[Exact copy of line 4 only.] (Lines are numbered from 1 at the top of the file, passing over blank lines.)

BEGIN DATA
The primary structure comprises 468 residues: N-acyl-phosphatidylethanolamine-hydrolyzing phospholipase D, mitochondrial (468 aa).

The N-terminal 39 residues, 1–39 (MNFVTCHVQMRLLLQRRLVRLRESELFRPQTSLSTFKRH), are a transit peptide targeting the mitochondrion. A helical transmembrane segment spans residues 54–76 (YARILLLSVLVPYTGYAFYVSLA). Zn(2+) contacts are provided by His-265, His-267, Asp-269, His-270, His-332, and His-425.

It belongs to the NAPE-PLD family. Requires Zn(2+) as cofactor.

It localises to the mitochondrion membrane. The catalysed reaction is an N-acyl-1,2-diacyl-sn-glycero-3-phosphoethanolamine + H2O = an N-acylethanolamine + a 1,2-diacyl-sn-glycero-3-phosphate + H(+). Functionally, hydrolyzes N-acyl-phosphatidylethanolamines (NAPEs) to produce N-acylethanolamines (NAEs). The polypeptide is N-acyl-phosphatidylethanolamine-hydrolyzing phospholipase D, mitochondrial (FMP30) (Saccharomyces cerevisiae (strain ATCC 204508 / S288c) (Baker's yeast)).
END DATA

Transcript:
It localises to the mitochondrion membrane. The catalysed reaction is an N-acyl-1,2-diacyl-sn-glycero-3-phosphoethanolamine + H2O = an N-acylethanolamine + a 1,2-diacyl-sn-glycero-3-phosphate + H(+). Functionally, hydrolyzes N-acyl-phosphatidylethanolamines (NAPEs) to produce N-acylethanolamines (NAEs). The polypeptide is N-acyl-phosphatidylethanolamine-hydrolyzing phospholipase D, mitochondrial (FMP30) (Saccharomyces cerevisiae (strain ATCC 204508 / S288c) (Baker's yeast)).